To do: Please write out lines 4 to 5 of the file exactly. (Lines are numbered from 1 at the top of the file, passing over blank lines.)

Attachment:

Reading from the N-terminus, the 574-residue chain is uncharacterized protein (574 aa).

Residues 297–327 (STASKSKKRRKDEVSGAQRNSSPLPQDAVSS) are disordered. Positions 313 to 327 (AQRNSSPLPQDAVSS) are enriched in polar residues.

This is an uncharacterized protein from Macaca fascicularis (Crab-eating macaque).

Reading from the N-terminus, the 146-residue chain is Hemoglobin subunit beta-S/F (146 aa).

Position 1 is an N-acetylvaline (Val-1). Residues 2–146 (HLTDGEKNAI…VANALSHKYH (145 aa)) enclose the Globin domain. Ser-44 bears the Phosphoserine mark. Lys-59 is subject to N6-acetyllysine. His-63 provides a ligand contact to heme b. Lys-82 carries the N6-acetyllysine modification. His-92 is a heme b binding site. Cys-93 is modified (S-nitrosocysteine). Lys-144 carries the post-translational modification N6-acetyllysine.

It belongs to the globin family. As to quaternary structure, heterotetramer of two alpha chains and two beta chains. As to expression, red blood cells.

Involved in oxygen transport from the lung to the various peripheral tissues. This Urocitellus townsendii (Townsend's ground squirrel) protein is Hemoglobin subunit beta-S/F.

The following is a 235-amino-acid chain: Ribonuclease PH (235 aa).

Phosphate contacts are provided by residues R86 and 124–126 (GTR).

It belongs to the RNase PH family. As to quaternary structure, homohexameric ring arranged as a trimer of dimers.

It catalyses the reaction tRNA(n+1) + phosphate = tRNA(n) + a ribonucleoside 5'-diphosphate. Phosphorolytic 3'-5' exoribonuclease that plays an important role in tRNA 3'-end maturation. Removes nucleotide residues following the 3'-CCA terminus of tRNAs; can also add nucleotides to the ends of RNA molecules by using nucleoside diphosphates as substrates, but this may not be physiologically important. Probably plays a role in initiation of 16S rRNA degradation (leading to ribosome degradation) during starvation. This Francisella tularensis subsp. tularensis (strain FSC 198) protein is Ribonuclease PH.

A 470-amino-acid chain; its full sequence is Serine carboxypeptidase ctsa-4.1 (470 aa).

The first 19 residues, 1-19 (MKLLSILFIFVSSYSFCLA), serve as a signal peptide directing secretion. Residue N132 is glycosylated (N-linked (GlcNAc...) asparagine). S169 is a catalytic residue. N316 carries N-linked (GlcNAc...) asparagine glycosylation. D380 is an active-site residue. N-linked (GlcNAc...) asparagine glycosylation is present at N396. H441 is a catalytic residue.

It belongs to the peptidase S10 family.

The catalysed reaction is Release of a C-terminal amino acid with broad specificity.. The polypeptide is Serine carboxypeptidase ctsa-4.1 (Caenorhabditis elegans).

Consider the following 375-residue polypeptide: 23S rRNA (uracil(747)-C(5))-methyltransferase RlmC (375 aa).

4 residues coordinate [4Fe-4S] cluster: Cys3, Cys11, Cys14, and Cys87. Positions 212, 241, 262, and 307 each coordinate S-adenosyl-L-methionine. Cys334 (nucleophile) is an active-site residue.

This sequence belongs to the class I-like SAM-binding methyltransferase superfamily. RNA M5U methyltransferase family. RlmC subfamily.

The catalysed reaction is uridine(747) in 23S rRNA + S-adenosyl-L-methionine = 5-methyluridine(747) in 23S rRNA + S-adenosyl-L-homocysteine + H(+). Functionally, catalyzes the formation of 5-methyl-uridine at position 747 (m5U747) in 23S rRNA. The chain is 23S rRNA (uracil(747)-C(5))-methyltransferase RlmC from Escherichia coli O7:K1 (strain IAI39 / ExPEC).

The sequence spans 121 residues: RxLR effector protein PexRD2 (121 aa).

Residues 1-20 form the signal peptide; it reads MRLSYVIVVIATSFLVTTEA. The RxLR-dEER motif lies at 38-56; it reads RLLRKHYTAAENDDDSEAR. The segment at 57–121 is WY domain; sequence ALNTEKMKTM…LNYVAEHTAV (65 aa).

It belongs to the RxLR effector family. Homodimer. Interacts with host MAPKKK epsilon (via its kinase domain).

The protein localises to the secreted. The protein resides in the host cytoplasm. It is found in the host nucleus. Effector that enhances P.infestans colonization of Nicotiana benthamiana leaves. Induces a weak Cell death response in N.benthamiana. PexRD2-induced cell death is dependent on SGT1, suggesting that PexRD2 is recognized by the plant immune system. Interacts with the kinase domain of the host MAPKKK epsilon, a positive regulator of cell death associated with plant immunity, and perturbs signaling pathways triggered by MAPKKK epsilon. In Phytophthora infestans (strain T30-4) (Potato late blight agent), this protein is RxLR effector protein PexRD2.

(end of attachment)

Reading from the N-terminus, the 146-residue chain is Hemoglobin subunit beta-S/F (146 aa).

Position 1 is an N-acetylvaline (Val-1). Residues 2–146 (HLTDGEKNAI…VANALSHKYH (145 aa)) enclose the Globin domain. Ser-44 bears the Phosphoserine mark. Lys-59 is subject to N6-acetyllysine. His-63 provides a ligand contact to heme b. Lys-82 carries the N6-acetyllysine modification. His-92 is a heme b binding site. Cys-93 is modified (S-nitrosocysteine). Lys-144 carries the post-translational modification N6-acetyllysine.